Sanitising ambulances, a study by Italian researchers on the use of ultraviolet rays
Ambulance sanitisation remains a major public health and emergency health worker issue, even now that the COVID-19 pandemic
Ultraviolet sanitisation system for sterilising ambulance fleets and monitoring their sterilisation level in real time
In this study, a group of Italian researchers from the Istituto Superiore della Sanità (ISS) examines a rather fashionable sanitisation method and assesses its effects on ambulances and the health of their operators.
“Contamination of ambulances,’ it says, ‘with pathogens represents a potential public health threat, not only for common pathogens but also for severe acute respiratory syndrome coronavirus 2 (SARS-CoV-2).
The aim of this project was to exploits the germicidal effect of the UVC radiation at 254 nm to sanitize the patient’s compartment of ambulances with an advanced UltraViolet SANitizing System (UV-SAN) and assess its relevance for avoiding the spread of COVID-19 and other drug resistant pathogens.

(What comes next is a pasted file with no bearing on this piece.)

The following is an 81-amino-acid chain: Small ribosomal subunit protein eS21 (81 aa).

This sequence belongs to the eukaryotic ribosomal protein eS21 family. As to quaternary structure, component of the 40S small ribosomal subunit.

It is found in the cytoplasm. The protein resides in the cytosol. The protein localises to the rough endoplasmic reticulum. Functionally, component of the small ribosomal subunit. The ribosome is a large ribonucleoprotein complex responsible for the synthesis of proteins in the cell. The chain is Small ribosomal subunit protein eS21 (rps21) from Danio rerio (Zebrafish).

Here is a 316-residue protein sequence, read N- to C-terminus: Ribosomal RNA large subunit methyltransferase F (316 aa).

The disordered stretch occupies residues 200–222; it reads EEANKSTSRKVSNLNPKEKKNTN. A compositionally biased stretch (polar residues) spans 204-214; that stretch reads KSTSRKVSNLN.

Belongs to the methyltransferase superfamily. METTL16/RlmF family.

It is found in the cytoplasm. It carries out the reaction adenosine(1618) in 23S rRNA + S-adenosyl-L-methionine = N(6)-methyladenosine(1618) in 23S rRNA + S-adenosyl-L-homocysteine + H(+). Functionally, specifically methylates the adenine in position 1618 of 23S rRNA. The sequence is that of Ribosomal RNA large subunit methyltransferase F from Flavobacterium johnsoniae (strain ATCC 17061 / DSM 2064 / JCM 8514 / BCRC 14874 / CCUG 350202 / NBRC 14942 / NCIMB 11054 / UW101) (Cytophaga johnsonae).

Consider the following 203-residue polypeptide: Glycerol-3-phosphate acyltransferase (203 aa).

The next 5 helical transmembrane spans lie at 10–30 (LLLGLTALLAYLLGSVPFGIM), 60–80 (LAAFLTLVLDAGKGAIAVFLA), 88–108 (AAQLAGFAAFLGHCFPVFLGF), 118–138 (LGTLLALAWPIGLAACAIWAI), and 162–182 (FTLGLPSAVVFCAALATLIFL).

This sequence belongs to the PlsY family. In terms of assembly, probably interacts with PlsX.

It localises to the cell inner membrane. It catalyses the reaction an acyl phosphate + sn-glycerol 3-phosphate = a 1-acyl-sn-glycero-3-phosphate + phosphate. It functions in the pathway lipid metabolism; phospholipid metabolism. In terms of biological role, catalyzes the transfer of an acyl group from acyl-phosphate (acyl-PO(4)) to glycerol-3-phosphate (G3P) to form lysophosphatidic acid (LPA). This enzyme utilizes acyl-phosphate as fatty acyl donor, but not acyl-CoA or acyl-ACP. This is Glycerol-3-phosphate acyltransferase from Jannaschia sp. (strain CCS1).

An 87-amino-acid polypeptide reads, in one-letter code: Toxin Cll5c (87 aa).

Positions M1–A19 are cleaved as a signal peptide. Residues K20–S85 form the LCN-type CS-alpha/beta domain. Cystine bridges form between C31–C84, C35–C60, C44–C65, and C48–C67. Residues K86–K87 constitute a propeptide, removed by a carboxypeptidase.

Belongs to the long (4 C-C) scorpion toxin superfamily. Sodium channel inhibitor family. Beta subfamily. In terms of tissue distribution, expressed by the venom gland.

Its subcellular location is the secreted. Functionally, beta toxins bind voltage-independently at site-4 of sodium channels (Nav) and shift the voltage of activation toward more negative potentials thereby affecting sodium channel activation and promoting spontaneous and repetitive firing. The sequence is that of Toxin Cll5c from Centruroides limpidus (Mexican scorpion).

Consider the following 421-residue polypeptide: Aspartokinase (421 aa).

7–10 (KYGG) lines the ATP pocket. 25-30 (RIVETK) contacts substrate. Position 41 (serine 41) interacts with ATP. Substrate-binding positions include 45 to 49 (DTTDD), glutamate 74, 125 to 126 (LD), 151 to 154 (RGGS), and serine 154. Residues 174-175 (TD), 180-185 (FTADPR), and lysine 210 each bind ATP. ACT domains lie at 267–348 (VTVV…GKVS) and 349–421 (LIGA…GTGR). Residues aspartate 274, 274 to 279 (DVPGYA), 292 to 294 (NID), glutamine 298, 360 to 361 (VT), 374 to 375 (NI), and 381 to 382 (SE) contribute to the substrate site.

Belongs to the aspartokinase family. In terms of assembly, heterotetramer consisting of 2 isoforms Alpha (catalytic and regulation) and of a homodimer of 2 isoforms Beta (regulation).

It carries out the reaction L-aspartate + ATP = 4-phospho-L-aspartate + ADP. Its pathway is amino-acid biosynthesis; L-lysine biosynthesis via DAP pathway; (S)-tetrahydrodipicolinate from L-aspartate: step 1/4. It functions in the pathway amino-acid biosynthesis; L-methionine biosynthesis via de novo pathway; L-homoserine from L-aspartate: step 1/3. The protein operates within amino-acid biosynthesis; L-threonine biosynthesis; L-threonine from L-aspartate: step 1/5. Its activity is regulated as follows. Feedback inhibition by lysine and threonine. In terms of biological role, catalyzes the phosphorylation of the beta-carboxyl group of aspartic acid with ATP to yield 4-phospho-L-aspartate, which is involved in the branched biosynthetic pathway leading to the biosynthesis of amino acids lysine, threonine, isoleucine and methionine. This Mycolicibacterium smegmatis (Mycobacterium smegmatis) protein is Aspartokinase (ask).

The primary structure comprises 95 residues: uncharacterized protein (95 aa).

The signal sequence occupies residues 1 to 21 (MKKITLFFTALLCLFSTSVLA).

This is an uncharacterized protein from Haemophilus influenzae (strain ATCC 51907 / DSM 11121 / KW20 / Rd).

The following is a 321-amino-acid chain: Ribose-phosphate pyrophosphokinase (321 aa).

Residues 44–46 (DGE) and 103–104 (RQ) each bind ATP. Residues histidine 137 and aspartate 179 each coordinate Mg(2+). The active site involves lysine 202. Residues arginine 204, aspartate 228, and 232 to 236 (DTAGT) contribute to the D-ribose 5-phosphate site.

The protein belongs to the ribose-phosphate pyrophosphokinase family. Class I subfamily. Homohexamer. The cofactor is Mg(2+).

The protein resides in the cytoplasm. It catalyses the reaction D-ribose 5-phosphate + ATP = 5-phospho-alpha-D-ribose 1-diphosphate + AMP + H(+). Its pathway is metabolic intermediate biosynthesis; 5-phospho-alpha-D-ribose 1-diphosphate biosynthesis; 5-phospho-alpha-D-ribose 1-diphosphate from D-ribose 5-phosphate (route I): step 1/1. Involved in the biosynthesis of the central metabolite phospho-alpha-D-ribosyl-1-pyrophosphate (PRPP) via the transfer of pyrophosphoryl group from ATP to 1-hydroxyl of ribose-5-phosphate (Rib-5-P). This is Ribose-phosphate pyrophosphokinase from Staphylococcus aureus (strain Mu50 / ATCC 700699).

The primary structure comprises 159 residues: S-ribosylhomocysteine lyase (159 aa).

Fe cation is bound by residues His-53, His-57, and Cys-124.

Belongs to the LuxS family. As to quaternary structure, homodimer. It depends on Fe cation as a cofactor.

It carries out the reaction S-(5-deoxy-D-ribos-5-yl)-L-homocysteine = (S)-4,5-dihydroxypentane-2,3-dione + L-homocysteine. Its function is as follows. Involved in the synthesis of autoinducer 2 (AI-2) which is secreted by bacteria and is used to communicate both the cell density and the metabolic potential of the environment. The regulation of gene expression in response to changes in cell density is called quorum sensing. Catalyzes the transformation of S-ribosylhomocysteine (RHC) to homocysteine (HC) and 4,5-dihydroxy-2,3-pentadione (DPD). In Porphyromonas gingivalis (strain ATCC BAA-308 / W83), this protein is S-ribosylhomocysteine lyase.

The system is equipped with UVC lamps that are activated when the ambulance compartment is empty and sanitize the environment in less than 15 min.
An Ozone sensor continuously monitors the gas concentration, ensuring it does not exceed threshold value harmful for patients and operators’ health.
The system is relying on GNSS data and a satellite communication link, which allow to monitor and record traceability (when, where and what) of all the sanitation operations performed.
This information is real-time monitored from a dedicated web-application.
UVC irradiation efficiently reduced SARS-CoV-2 virus titer (>99.99%), on inanimate surfaces such as plastic, stainless steel or rubber, with doses ranging from 5.5 to 24.8 mJ/cm2 and the UV-SAN system is effective against multi drug resistant (MDR) bacteria up to >99.99%, after 10 to 30 min of irradiation.
Conclusions: UV-SAN can provide rapid, efficient and sustainable sanitization procedures of ambulances”.